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Wisconsin Police Officer Dies of On-Duty Heart Attack

Town of Brookfield Police Officer Donald E. Bishop, 32, touched many lives during his career in emergency services.

He was a volunteer firefighter, a dispatcher and an expert in radio communications.

But most of all, he always wanted to be a full-time police officer, a goal he reached in 2011 when he was hired by the Town of Brookfield.

"Don was the type of guy who would give up everything to go help somebody," said Brian Taylor, chief of the North Prairie Fire Department and Bishop's longtime friend.

Bishop died while on duty, Town of Brookfield officials said Saturday.

He suffered an apparent heart attack while responding to a burglary report Friday night, said Christopher S. Perket, the police chief.

Bishop, who was alone in his vehicle, drove his police squad car off the road in the area of Sierra and Jaclyn drives, officials said. Another officer also responded to the burglary call and nothing suspicious was found.

"We are waiting for the autopsy to tell us the official cause of death," Perket said during a brief news conference outside the town police station.

"Lifesaving efforts were performed by officers at the scene," Perket said, but Bishop was later pronounced dead at Waukesha Memorial Hospital.

"I am grateful for the efforts by those on-scene officers and firefighters who worked to save Officer Bishop," Perket said.

"Don Bishop has served the Town of Brookfield as a full-time officer since August 2011," Perket said. "It was an honor to work with Don here at the Town of Brookfield. Residents at area municipalities where he worked were fortunate to have him serve."

"He will be missed by his brother and sister officers here at the Town of Brookfield," Perket said.

His loss was felt throughout the tight-knit emergency response community in Waukesha County.

Bishop also worked as a part-time officer with the Village of Eagle Police Department.

Previously, Bishop worked as a dispatcher with the Waukesha County Communications Center and the City of Oconomowoc Communication Center. He was also a reserve officer with the Village of Mukwonago Police Department.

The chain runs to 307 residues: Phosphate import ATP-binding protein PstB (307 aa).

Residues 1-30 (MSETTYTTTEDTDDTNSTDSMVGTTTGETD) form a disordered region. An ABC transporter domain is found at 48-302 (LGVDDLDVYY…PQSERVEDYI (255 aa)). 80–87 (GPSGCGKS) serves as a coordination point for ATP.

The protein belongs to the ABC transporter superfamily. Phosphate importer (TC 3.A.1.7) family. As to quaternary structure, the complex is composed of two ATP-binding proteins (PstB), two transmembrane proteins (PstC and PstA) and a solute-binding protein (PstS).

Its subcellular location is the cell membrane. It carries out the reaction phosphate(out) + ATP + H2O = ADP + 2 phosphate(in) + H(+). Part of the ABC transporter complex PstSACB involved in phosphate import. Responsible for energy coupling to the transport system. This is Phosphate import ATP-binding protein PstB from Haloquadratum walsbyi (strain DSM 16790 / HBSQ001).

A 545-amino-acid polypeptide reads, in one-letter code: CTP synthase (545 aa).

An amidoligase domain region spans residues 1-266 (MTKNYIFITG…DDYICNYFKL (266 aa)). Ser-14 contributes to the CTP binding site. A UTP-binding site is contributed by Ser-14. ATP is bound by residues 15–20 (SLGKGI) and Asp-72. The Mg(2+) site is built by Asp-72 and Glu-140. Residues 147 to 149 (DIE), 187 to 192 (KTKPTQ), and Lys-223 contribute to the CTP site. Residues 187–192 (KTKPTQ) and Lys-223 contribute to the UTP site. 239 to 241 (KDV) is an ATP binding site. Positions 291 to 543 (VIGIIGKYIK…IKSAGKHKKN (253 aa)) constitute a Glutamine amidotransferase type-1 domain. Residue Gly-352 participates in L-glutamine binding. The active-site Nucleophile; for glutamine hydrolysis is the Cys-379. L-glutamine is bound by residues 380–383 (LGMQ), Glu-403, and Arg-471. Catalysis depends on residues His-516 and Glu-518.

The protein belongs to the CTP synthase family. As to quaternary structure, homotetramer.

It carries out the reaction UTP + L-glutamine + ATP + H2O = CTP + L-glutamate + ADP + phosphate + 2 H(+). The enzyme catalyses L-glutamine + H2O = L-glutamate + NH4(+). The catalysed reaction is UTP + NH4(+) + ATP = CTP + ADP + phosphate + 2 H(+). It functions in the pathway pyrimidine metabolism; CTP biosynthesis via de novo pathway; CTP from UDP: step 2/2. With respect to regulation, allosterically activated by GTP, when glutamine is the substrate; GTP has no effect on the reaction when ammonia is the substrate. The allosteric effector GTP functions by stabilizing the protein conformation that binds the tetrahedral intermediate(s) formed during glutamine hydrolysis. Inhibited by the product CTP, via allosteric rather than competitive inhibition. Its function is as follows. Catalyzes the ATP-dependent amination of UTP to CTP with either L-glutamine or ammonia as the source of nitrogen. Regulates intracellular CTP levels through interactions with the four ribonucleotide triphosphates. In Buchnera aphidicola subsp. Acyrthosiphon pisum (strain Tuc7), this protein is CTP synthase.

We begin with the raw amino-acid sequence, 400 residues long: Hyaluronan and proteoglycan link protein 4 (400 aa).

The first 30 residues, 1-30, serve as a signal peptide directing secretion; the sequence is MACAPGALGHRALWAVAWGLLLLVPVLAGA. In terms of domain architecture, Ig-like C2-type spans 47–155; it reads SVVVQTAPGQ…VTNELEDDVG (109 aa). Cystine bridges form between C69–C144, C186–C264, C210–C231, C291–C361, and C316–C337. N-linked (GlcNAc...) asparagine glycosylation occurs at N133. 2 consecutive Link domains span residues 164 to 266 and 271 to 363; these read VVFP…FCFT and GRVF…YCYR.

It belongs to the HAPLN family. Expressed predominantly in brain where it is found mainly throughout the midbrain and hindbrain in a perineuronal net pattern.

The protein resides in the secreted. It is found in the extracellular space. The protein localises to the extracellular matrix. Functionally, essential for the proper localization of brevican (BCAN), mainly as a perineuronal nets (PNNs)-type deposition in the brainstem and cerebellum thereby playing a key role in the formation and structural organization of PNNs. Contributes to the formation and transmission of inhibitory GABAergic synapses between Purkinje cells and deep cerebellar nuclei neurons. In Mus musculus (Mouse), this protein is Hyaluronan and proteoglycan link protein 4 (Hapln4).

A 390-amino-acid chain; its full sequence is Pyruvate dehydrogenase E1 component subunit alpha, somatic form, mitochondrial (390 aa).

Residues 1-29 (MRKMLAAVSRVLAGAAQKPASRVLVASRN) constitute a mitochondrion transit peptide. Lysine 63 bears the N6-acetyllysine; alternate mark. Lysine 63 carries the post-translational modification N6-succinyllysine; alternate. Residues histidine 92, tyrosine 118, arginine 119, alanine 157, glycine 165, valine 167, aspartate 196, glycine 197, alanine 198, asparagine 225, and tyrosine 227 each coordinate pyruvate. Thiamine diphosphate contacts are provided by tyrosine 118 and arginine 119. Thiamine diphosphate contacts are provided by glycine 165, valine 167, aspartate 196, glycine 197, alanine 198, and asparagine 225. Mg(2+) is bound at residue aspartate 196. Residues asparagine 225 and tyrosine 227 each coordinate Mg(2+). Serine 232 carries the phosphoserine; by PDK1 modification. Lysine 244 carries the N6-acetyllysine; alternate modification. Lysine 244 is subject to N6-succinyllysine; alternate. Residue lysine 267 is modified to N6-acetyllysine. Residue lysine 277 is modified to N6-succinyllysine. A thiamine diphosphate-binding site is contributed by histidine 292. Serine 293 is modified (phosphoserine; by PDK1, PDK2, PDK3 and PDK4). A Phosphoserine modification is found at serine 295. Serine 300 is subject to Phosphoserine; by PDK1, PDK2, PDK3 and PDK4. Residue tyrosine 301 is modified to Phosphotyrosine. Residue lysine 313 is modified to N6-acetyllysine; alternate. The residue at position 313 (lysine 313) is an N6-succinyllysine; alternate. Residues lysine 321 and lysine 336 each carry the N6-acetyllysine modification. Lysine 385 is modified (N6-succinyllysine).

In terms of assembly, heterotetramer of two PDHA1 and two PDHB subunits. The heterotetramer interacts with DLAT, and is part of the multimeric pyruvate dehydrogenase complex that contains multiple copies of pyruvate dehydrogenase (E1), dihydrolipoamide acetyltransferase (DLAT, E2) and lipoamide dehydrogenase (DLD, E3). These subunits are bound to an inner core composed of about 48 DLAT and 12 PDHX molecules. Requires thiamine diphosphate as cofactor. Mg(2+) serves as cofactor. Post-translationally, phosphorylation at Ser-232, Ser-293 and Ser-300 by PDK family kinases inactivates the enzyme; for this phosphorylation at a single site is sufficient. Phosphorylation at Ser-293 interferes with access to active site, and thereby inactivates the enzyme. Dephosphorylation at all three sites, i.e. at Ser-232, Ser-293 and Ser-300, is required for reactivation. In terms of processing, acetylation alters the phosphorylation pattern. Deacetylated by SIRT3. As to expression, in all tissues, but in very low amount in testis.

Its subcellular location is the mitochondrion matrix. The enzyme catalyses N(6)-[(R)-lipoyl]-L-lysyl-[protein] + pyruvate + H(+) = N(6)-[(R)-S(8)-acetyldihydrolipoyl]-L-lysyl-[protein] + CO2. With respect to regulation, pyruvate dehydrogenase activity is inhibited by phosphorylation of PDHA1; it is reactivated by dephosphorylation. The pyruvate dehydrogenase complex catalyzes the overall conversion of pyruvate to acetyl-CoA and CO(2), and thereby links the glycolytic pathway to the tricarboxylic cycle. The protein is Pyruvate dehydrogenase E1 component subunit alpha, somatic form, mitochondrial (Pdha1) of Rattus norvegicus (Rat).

He was a graduate of Mukwonago High School and Waukesha County Technical College.

Taylor, the fire chief, said Bishop was introduced to ham radio as a child and became expert in radio communications for public safety agencies.

"Don was the type of guy who would give up everything to go help somebody," Taylor said.

Taylor said that Bishop "loved being in the fire department" and always yearned to become a police officer.

When Bishop finally got the full-time job in the Town of Brookfield, Taylor said that the officer was "just grinning from ear to ear."

Christine Bannister, a dispatch supervisor at Waukesha County Communications Center, said Bishop "loved his job" when he worked there.

"He was someone who absolutely was passionate about what he was doing," she said. "Sometimes that's rare to find. He loved emergency services. He worked in many facets of emergency services and his time here with us he did a great job as a call taker and a dispatcher."

"He was a training officer with us and helped to train new dispatchers," she added. "He had a fantastic sense of humor and knew how to really lighten the mood."

His death reverberated through the center, she said.

"We are working with heavy hearts today and taking care of each other," Bannister said. "This is always the last call you want to get over the radio. We're focused on taking care of our staff today."

Sherri Stigler, training and operations manager at the Waukesha County Communications Center, said Bishop's death "is really a huge loss for the county. There were so many things Don was about."

She recalled how he once took a 911 call from a mother whose child was having a seizure.

"Don calmly and professionally talked with her like he was talking to a relative," Stigler said. He guided the woman, who was driving, to pull over and wait for an ambulance to arrive.

"The mom wrote a letter into the dispatch center saying what a great job he did and how much she appreciated him being there for her," Stigler said.

When the emergency call came in Friday night from the Town of Brookfield, dispatchers pieced together that it was Bishop who needed help.

"They were professionals and handled everything like they should have even though I know their hearts were breaking in the process," Stigler said.

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